The position is, that there have been so many cuts, freezes and negative changes to so many different types of benefits, in such a short time.
The government has been very clever in introducing them a drip at a time and cushioning the blow with transitional protection.
By April this year there will have been at least 12 changes to various benefits in various areas since 2011. Add to this mix the moving of sick people from one sickness benefit to another with a more stringent criteria, which incidentally, has already cost an extra £26m due to the high numbers of appeals, as people contest the results of their medical assessment.
Then come the two biggies. In June Disability Living Allowance (DLA)is to change to Personal Independent Payment at a 20% reduction of the DLA budget, (more work for the Appeals Service) and in October comes the beginning of Universal Credit with all its quirks
So the result is a game of Divide and Conquer on different levels,
Firstly, every single agency that is out there for different groups, the elderly, the carers, the children’s group etc. have focused on helping their own client group, especially campaigning against the impact of the introduction of Universal Credit later this year.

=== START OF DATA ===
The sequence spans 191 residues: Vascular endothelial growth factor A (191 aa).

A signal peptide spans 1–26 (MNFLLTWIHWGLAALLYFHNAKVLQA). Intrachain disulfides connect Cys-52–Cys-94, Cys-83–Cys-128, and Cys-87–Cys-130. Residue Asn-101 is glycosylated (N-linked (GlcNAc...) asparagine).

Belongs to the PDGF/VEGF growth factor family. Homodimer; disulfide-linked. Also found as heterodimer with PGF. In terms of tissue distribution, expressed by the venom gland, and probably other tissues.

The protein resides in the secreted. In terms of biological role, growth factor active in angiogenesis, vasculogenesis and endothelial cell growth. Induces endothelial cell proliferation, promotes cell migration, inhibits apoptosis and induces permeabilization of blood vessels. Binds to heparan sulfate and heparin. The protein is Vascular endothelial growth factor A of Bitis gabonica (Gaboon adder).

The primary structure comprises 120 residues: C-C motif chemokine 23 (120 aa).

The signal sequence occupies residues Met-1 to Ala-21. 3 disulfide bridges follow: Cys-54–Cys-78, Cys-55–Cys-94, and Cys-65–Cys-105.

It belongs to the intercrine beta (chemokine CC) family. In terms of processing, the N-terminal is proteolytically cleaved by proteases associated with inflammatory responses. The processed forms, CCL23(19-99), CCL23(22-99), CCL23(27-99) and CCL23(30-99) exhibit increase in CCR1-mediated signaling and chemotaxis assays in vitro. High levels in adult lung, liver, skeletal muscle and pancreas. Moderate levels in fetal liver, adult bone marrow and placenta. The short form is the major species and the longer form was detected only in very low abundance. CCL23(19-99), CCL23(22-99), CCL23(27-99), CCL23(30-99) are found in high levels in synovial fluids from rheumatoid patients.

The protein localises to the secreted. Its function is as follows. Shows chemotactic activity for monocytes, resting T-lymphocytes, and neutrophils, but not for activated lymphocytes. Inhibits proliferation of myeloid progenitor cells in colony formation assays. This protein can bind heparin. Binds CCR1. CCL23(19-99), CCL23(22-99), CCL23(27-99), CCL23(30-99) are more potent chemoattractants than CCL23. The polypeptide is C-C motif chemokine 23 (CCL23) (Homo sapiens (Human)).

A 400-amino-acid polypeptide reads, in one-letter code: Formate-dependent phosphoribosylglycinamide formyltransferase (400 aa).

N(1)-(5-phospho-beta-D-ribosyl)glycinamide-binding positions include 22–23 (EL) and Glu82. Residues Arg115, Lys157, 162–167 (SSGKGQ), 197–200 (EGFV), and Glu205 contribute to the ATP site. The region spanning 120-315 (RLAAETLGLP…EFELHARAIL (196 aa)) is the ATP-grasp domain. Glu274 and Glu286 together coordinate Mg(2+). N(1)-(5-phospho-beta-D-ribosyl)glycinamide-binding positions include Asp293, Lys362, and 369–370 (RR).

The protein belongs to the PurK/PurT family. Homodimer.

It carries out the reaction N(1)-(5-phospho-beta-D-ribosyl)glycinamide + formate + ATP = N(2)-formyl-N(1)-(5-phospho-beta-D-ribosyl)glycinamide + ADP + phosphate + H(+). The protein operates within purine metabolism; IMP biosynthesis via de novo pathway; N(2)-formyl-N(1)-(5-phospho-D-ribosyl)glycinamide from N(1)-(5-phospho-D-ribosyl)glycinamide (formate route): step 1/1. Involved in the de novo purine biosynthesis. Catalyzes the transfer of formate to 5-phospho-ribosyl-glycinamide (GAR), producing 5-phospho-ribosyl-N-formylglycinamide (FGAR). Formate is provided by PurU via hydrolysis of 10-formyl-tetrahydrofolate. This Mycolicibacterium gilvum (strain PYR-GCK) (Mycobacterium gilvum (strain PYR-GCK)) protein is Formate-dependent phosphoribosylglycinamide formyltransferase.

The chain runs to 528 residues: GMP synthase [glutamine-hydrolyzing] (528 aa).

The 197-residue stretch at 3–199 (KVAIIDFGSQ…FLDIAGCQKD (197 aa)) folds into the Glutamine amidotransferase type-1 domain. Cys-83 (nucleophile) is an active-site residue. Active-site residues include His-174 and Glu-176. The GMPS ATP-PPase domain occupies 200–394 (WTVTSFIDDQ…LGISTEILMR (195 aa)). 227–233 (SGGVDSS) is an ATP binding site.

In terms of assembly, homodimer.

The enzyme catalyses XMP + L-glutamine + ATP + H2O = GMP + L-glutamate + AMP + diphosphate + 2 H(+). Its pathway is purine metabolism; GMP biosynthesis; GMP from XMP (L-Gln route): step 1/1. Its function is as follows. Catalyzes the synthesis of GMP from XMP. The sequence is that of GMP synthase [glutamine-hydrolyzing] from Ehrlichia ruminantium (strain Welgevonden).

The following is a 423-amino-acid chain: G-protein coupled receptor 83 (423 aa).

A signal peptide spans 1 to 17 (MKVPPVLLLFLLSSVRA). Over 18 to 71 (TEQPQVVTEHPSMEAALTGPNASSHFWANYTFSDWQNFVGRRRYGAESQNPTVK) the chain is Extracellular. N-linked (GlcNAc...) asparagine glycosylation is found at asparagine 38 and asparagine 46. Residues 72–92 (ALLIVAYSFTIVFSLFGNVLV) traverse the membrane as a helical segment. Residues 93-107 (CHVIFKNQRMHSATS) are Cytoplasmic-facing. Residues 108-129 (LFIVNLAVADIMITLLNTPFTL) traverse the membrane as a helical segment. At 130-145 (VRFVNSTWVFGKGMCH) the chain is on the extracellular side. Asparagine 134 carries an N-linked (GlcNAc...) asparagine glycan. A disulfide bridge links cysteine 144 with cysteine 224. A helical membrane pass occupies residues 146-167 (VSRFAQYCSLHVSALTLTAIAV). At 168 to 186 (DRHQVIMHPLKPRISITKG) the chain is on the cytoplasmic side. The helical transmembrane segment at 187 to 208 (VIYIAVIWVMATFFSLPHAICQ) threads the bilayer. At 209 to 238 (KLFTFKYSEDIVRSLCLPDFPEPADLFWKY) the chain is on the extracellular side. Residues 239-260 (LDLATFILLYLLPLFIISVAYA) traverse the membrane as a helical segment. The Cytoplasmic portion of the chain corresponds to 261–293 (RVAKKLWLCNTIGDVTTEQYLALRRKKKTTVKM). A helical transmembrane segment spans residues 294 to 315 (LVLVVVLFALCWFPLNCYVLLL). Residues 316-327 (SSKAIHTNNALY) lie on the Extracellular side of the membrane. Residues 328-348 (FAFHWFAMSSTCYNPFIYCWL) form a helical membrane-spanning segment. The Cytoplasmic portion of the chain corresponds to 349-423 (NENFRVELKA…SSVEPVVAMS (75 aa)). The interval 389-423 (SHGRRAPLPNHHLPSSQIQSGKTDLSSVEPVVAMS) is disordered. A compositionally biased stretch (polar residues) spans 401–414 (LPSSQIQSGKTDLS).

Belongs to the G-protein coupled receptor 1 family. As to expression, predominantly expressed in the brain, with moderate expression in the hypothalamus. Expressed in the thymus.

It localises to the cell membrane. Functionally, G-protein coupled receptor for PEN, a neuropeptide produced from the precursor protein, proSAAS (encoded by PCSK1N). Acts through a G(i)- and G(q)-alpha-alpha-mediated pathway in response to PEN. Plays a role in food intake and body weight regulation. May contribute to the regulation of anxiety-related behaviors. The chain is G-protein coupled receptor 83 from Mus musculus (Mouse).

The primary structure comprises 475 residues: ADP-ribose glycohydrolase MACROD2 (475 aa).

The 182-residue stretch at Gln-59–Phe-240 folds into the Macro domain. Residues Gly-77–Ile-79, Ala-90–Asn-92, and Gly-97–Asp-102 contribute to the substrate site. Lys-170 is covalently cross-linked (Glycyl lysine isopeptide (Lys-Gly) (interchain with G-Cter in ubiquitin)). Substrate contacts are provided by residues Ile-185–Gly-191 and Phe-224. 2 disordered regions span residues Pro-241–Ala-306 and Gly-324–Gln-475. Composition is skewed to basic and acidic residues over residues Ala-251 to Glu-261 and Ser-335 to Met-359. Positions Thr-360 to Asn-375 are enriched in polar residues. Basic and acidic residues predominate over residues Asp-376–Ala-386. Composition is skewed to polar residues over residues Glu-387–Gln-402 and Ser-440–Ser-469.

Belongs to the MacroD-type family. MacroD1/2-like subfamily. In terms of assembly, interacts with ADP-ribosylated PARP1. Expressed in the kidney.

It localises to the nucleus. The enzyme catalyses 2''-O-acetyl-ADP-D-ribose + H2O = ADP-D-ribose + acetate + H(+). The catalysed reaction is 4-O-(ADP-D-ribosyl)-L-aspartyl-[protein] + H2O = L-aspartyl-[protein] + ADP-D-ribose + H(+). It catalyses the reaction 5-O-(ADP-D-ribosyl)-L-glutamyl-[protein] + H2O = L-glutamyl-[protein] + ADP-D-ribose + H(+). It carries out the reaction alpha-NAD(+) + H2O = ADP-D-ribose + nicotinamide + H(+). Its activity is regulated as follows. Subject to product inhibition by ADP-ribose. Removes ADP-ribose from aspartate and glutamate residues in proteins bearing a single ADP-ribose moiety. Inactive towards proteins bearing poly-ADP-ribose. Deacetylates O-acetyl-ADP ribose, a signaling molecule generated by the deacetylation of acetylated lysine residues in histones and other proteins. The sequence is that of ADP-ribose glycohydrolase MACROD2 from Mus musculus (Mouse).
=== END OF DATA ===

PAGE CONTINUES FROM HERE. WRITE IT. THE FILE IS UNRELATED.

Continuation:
So while these groups were busy, the Government then turned the low paid worker against the unemployed, and launched a very successful media campaign to do this, thus diverting the media’s attention, who jumped on the Government’s propaganda bandwagon, instead of looking at the cumulative affect of these cuts, freezes and negative regulation changes.
Making people homeless when the local councils have a legal duty of care towards them is incredibly expensive and destructive. The Government have evidence that shows this, impact assessments and letters that warn that there could be costs rather than savings, especially with the benefit cap.
The Government knows how many children will be affected. It did an impact assessment.
Finally cut the route for help and assistance to the groups who are affected, by abolishing almost all of Legal Aid which finances many voluntary sector organizations
So while all this was going on the government introduced other measures into law.
On 9th November 2011 the British Public lost the right to put their names on the councils Housing Waiting List and The Government cut the budget for Council Tax by at least 10% the coming year
At the same time this government voted through a 1% increase to Benefits. Their own impact assessment shows that the families who earn the least will lose £3-£4 per week
So now everyone, Councils, Housing Associations and the voluntary sector organizations are taking a huge intake of air and holding their breath for April, when the perfect storm arrives.